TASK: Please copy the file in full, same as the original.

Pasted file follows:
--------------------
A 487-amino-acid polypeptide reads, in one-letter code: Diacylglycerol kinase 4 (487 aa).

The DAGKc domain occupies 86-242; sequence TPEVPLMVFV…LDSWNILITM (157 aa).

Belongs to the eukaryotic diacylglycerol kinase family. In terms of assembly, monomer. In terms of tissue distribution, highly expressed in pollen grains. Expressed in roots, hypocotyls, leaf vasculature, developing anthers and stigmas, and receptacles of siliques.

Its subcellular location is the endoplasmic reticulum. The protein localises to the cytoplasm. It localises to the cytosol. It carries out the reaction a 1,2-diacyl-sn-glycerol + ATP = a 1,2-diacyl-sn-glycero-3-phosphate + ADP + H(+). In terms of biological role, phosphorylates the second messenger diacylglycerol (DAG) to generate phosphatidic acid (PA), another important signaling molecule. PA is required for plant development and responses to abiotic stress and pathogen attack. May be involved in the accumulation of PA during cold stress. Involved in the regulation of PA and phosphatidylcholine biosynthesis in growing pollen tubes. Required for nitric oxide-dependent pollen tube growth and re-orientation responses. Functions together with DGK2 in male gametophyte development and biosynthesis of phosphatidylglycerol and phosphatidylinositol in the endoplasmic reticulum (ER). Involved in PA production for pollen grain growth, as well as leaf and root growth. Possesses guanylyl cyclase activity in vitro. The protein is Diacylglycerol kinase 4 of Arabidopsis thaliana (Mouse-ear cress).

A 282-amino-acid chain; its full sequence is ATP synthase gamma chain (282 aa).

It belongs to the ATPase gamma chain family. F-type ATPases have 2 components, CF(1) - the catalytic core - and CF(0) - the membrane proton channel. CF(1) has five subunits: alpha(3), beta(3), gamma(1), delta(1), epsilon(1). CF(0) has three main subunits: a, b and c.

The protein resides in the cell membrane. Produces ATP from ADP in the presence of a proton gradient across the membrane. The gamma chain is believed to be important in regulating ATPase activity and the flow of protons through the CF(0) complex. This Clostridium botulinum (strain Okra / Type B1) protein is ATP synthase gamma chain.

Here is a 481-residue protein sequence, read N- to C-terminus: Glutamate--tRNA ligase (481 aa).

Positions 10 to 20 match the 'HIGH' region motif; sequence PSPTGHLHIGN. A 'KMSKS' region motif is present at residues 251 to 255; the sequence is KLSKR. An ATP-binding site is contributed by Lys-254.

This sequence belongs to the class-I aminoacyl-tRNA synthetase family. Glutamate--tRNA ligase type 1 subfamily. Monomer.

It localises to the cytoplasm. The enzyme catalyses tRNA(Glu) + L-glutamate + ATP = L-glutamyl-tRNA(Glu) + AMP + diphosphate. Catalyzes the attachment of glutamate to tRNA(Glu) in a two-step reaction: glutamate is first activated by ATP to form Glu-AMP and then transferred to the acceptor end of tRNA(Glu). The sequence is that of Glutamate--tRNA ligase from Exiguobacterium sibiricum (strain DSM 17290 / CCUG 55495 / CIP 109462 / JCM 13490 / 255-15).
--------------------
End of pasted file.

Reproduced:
A 487-amino-acid polypeptide reads, in one-letter code: Diacylglycerol kinase 4 (487 aa).

The DAGKc domain occupies 86-242; sequence TPEVPLMVFV…LDSWNILITM (157 aa).

Belongs to the eukaryotic diacylglycerol kinase family. In terms of assembly, monomer. In terms of tissue distribution, highly expressed in pollen grains. Expressed in roots, hypocotyls, leaf vasculature, developing anthers and stigmas, and receptacles of siliques.

Its subcellular location is the endoplasmic reticulum. The protein localises to the cytoplasm. It localises to the cytosol. It carries out the reaction a 1,2-diacyl-sn-glycerol + ATP = a 1,2-diacyl-sn-glycero-3-phosphate + ADP + H(+). In terms of biological role, phosphorylates the second messenger diacylglycerol (DAG) to generate phosphatidic acid (PA), another important signaling molecule. PA is required for plant development and responses to abiotic stress and pathogen attack. May be involved in the accumulation of PA during cold stress. Involved in the regulation of PA and phosphatidylcholine biosynthesis in growing pollen tubes. Required for nitric oxide-dependent pollen tube growth and re-orientation responses. Functions together with DGK2 in male gametophyte development and biosynthesis of phosphatidylglycerol and phosphatidylinositol in the endoplasmic reticulum (ER). Involved in PA production for pollen grain growth, as well as leaf and root growth. Possesses guanylyl cyclase activity in vitro. The protein is Diacylglycerol kinase 4 of Arabidopsis thaliana (Mouse-ear cress).

A 282-amino-acid chain; its full sequence is ATP synthase gamma chain (282 aa).

It belongs to the ATPase gamma chain family. F-type ATPases have 2 components, CF(1) - the catalytic core - and CF(0) - the membrane proton channel. CF(1) has five subunits: alpha(3), beta(3), gamma(1), delta(1), epsilon(1). CF(0) has three main subunits: a, b and c.

The protein resides in the cell membrane. Produces ATP from ADP in the presence of a proton gradient across the membrane. The gamma chain is believed to be important in regulating ATPase activity and the flow of protons through the CF(0) complex. This Clostridium botulinum (strain Okra / Type B1) protein is ATP synthase gamma chain.

Here is a 481-residue protein sequence, read N- to C-terminus: Glutamate--tRNA ligase (481 aa).

Positions 10 to 20 match the 'HIGH' region motif; sequence PSPTGHLHIGN. A 'KMSKS' region motif is present at residues 251 to 255; the sequence is KLSKR. An ATP-binding site is contributed by Lys-254.

This sequence belongs to the class-I aminoacyl-tRNA synthetase family. Glutamate--tRNA ligase type 1 subfamily. Monomer.

It localises to the cytoplasm. The enzyme catalyses tRNA(Glu) + L-glutamate + ATP = L-glutamyl-tRNA(Glu) + AMP + diphosphate. Catalyzes the attachment of glutamate to tRNA(Glu) in a two-step reaction: glutamate is first activated by ATP to form Glu-AMP and then transferred to the acceptor end of tRNA(Glu). The sequence is that of Glutamate--tRNA ligase from Exiguobacterium sibiricum (strain DSM 17290 / CCUG 55495 / CIP 109462 / JCM 13490 / 255-15).